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Joseph Clarke Trust raises £8,000 for high-tech braillers

Linda & David Bees, supporters of the Joseph Clarke School Trust organised a wonderful charity lunch and raffle at the Kings Oak Hotel in Epping Forest the other week. The Trust's event was organised to raise money for a new BrailleNote machine for Joseph Clarke School. In the end, an amazing total of  £8,000 means we will be able to buy two of the latest models.

We would particularly like to thank Christine Walker-Hebborn for her generous and moving donation of £3,000 — which she gave in the memory of her husband Robert who passed away in March.

Most of the brailling machines at Joseph Clarke School are the classic Perkins Brailer machines, which are the equivalent of manual typewriters. The BrailleNotes are much lighter machines, they allow work to be edited and have programmes that can convert Braille to print, they allow access to the internet and offer many more functions that we take for granted with our modern word processors. You can see a good video of the BrailleNote Touch in action here.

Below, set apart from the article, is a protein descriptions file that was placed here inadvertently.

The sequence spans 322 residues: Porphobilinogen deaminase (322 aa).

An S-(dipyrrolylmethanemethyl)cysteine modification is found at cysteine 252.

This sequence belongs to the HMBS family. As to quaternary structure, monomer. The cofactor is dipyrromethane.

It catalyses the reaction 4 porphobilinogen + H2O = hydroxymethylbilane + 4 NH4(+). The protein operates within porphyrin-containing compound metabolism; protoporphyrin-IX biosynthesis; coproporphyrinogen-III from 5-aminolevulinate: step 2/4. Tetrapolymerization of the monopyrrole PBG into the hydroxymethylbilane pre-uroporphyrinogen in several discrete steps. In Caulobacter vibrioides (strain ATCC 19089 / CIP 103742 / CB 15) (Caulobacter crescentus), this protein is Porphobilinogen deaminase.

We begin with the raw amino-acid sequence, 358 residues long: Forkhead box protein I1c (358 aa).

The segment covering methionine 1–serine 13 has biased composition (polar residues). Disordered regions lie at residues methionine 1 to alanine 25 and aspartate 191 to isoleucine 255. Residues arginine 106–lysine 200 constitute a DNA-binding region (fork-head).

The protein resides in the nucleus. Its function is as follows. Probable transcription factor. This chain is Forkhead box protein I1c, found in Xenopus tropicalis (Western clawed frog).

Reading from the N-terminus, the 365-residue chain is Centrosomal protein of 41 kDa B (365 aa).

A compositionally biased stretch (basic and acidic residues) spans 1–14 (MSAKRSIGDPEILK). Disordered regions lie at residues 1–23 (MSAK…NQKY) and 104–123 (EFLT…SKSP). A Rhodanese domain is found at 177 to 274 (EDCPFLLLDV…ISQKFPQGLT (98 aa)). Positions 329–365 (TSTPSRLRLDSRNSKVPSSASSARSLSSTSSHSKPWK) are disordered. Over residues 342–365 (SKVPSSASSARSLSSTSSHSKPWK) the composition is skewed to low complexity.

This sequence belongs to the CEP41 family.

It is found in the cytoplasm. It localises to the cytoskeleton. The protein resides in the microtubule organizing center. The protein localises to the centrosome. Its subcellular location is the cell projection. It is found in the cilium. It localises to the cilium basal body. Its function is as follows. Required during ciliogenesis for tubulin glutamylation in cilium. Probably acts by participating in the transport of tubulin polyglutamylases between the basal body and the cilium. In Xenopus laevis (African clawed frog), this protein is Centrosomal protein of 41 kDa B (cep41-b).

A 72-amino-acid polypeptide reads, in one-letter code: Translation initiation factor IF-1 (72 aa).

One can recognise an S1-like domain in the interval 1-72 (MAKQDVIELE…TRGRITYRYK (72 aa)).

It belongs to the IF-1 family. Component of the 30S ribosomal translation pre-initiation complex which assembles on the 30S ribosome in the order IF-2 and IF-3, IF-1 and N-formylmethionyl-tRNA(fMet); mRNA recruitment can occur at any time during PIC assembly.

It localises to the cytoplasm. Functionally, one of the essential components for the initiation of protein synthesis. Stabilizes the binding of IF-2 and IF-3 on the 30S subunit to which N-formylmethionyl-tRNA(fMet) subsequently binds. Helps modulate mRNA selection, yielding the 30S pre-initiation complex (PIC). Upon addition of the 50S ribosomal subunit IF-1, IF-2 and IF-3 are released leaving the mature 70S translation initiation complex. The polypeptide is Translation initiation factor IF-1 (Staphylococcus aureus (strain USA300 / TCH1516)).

Boy demonstrating a Perkins Brailler
Perkins Braiilers are functional, but noisy.

One of the machines will go to Primary so the braille users there can begin to use them. The other will go to secondary, with priority given to pupils who have some of their lessons at Highams Park - the local mainstream school where some of our pupils go. The new machine are much quieter to use, pupils can edit their work and the Highams Park teachers can read what has been written.

Image showing the BrailleNote Touch in action
The new devices are virtually silent and allow editing as well as collaboration with sighted colleagues.

Headteacher Isobel Cox explains that because they are quieter and use the latest technology they are less stigmatising for the pupils. One boy who used to resist using Braille has completely changed his attitude since  accessing the Braillenote. "Eventually I would like all Braille users to have one" she said.